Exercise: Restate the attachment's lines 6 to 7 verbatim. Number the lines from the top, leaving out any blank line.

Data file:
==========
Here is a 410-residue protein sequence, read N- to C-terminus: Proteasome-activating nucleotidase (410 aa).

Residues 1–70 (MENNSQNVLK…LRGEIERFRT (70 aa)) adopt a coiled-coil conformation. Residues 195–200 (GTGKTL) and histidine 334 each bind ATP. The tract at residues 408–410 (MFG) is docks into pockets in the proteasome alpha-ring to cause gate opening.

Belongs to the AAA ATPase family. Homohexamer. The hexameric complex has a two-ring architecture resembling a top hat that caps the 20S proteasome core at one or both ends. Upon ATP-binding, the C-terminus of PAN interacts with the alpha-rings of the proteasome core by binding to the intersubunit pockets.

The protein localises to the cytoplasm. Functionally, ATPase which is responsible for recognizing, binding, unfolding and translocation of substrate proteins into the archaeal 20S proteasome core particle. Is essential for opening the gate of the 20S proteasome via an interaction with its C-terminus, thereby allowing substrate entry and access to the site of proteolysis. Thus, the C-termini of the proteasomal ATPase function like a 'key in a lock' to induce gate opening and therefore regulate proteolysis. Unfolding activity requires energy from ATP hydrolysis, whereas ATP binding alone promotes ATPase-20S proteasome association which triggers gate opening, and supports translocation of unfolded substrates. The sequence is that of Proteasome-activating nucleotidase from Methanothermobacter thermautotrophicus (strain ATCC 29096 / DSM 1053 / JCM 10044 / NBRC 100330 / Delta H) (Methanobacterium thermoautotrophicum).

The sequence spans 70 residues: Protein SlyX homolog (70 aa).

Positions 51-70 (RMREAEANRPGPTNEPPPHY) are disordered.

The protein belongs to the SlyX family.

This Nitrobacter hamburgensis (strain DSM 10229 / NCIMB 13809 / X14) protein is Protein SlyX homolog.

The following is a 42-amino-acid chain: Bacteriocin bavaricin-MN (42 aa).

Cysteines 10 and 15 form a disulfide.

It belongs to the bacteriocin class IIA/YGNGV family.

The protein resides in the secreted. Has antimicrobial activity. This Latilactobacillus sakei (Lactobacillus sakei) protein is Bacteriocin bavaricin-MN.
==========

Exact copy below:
Positions 51-70 (RMREAEANRPGPTNEPPPHY) are disordered.

The protein belongs to the SlyX family.